Stephenson Road, Heaton,
Newcastle upon Tyne,
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People's Theatre (Official)
Architects: Charles T. Marshall
Firms: Marshall & Tweedy
Functions: Live Theatre
Styles: Art Deco
Previous Names: Lyric Cinema
Located in the Heaton district, east of the centre of Newcastle upon Tyne. The Lyric Cinema opened on 6th January 1936 with Shirley Temple in "The Little Colonel". The building has an imposing corner location and has two entrances, above which is a green pantile mansard roof. Seating was provided in stalls and circle, with a 38 feet proscenium opening, a 10 feet deep stage and added facilities of a cafe and a free car park.
It was designed by Newcastle architectural firm Marshall & Tweedy, with internal decorations by R.J. Richardson. Throughout its life it was an independently operated cinema, the initial operators being Tyne Picture Houses Ltd. of Wallsend.
The Lyric Cinema was closed as a cinema on 20th June 1959 with Alec Guinness in “The Horse’s Mouth”. It was a victim of the introduction of Tyne-Tees commercial television which began broadcasting in the area in January 1959.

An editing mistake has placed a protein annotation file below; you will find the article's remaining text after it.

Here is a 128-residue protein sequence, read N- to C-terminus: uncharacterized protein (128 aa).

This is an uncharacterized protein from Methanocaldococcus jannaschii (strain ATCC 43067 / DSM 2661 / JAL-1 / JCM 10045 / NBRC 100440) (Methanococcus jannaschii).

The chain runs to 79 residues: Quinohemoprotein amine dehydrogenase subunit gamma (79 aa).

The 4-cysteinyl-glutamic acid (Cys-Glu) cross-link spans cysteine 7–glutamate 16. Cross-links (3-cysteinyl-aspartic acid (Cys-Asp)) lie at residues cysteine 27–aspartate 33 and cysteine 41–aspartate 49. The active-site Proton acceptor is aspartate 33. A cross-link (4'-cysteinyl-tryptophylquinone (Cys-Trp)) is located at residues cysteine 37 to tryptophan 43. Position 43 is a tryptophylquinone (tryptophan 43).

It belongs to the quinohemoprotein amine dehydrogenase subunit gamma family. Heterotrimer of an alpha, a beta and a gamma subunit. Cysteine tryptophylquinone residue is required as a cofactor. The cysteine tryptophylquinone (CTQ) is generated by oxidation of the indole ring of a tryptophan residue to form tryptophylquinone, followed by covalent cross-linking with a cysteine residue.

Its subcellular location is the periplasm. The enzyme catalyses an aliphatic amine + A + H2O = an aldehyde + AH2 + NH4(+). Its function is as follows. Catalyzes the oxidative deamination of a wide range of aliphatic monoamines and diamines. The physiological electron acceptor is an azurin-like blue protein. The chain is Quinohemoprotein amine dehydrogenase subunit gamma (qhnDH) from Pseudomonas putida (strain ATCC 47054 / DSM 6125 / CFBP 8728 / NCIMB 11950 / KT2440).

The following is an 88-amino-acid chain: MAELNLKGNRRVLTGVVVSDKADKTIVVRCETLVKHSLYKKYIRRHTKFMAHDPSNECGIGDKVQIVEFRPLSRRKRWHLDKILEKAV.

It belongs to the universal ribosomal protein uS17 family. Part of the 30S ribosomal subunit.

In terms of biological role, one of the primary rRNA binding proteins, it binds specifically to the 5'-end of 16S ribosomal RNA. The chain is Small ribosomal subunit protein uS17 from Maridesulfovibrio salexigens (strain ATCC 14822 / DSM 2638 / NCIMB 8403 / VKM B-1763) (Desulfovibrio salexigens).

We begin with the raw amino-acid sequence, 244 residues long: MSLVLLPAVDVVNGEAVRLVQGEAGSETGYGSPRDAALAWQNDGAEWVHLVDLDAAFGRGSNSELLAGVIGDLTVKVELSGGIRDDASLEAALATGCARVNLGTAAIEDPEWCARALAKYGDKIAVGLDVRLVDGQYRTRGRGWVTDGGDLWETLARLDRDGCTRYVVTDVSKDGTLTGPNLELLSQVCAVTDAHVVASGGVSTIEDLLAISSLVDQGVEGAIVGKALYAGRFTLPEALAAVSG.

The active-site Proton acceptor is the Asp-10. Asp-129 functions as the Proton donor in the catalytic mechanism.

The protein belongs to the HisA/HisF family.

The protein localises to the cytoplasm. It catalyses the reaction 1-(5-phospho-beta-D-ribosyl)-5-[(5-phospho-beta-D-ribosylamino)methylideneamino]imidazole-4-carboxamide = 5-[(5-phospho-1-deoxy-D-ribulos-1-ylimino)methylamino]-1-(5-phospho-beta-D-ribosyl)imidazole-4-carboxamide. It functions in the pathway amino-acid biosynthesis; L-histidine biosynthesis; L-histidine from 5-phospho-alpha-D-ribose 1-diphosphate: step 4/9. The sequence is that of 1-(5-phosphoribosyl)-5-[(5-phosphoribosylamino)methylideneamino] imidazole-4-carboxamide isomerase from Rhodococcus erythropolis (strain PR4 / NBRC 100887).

However, the Lyric building was put to good use as it was purchased by the People’s Theatre, which had been established in 1911. It became an arts centre and opened in 1962 with a production of George Bernard Shaw’s “Man and Superman”. Today it hosts local amateur productions as well as touring productions. It is also home to the Young People’s Theatre, which was established in 1963. In 1982, the main auditorium was rebuilt, eliminating the circle to give two spaces on one level seating 510 and 280. There is an 85 seat Studio Theatre which was built at the back of the main auditorium in 1981 and two rehearsal rooms.
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